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Deterministic coupling of site-controlled quantum emitters in monolayer WSe2 to plasmonic nanocavities


Solid-state single-quantum emitters are crucial resources for on-chip photonic quantum technologies and require efficient cavity–emitter coupling to realize quantum networks beyond the single-node level1,2. Monolayer WSe2, a transition metal dichalcogenide semiconductor, can host randomly located quantum emitters3,4,5,6, while nanobubbles7 as well as lithographically defined arrays of pillars in contact with the transition metal dichalcogenide act as spatially controlled stressors8,9. The induced strain can then create excitons at defined locations. This ability to create zero-dimensional (0D) excitons anywhere within a 2D material is promising for the development of scalable quantum technologies, but so far lacks mature cavity integration and suffers from low emitter quantum yields. Here we demonstrate a deterministic approach to achieve Purcell enhancement at lithographically defined locations using the sharp corners of a metal nanocube for both electric field enhancement and to deform a 2D material. This nanoplasmonic platform allows the study of the same quantum emitter before and after coupling. For a 3 × 4 array of quantum emitters we show Purcell factors of up to 551 (average of 181), single-photon emission rates of up to 42 MHz and a narrow exciton linewidth as low as 55 μeV. Furthermore, the use of flux-grown WSe2 increases the 0D exciton lifetimes to up to 14 ns and the cavity-enhanced quantum yields from an initial value of 1% to up to 65% (average 44%).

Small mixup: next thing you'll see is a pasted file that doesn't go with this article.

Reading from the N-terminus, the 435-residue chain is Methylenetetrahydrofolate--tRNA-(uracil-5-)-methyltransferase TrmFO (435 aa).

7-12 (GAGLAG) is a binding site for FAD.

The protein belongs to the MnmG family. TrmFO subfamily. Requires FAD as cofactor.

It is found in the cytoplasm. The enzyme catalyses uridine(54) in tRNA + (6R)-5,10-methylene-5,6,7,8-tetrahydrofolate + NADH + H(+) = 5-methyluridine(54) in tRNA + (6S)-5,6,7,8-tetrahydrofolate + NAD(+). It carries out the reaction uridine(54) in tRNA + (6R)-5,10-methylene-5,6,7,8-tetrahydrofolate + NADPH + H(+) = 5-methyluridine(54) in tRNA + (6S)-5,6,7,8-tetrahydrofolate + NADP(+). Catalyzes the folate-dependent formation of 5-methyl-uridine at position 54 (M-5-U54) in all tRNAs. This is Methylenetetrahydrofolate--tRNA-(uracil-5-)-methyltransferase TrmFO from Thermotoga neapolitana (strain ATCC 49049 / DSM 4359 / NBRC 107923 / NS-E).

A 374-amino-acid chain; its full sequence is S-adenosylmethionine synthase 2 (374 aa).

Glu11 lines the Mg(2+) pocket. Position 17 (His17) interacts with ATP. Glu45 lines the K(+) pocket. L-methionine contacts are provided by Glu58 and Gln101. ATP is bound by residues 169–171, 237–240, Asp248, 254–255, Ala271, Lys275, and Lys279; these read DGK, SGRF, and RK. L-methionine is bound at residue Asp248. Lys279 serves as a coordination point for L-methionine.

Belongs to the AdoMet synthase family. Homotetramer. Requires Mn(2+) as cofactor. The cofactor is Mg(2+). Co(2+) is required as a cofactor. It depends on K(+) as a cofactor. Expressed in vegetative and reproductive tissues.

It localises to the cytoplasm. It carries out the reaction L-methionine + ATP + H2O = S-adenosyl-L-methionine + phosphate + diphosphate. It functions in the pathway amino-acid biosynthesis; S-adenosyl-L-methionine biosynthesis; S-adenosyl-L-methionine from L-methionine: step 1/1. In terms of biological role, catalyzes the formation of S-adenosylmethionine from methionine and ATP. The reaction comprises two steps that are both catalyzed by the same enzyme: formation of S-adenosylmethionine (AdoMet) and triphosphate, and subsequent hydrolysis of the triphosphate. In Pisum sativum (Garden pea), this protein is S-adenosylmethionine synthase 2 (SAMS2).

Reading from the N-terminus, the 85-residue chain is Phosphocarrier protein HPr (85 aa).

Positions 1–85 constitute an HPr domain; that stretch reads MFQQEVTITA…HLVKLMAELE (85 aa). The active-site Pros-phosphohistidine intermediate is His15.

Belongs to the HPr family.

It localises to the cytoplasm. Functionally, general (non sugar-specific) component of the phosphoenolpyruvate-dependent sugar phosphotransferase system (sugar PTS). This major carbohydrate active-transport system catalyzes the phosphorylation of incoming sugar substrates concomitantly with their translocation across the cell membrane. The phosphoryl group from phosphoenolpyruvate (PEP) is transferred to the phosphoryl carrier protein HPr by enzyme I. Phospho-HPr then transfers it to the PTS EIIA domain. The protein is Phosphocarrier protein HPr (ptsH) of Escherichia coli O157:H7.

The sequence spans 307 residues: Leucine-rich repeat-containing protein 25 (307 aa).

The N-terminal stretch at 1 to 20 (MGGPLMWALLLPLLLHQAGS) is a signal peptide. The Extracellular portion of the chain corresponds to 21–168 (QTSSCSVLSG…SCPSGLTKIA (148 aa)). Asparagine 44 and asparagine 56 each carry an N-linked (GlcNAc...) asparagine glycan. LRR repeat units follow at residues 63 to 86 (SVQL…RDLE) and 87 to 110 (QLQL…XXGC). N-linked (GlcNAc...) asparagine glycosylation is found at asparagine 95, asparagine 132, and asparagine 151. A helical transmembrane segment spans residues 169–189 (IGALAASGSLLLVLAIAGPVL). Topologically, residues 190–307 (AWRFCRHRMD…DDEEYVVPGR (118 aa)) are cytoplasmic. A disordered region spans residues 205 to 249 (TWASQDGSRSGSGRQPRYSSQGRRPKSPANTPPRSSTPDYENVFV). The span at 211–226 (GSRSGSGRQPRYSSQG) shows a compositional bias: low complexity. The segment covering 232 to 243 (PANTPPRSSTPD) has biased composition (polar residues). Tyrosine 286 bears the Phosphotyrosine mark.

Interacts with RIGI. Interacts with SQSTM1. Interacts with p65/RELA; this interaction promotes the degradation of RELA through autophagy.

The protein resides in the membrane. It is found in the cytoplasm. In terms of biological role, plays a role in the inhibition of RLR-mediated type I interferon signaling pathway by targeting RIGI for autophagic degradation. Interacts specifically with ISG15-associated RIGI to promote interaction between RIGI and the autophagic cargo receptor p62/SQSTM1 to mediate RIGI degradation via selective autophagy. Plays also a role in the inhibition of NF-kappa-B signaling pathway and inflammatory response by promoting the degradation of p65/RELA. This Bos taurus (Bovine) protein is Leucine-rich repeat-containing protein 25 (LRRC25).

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Fig. 1: Overview of sample design enabling deterministic coupling of strain-induced excitons to nanoplasmonic gap modes.
Fig. 2: Optical characterization of strain-induced quantum emitters created by the nanocube array.
Fig. 3: Quantifying Purcell enhancement of plasmonically coupled quantum emitters.
Fig. 4: Exciton emission lifetime and quantum yield comparing CVT-grown with flux-grown WSe2.

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Data availability

The data that support the plots within this paper and other findings of this study are available from the corresponding author upon reasonable request.


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The authors thank M. Begliarbekov for supporting the development of the electron-beam lithography process at the City University of New York Advanced Science Research Center (ASRC) nanofabrication facility, and L. Dai for help with designing Fig. 1a. The authors acknowledge financial support to S.S. from the National Science Foundation (NSF) under awards DMR-1506711 and DMR-1809235 and to J.C.H. under awards DMR-1507423 and DMR-1809361. S.S. acknowledges financial support for the attoDRY1100 under NSF award ECCS-MRI-1531237.

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Authors and Affiliations



S.S. and Y.L. designed the experiment. Y.L fabricated the plasmonic chips. G.D.S. and J.V.A. performed the layer transfer procedures. Y.L. and G.D.S. performed the optical experiments and analysed the data. D.A.R. and B.K. carried out the flux growth. K.B. and J.C.H. supervised the growth. S.S., G.D.S. and Y.L. co-wrote the paper. All authors discussed the results and commented on the manuscript.

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Correspondence to Stefan Strauf.

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Supplementary Figures 1–9 and Supplementary Tables 1–2

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Luo, Y., Shepard, G.D., Ardelean, J.V. et al. Deterministic coupling of site-controlled quantum emitters in monolayer WSe2 to plasmonic nanocavities. Nature Nanotech 13, 1137–1142 (2018).

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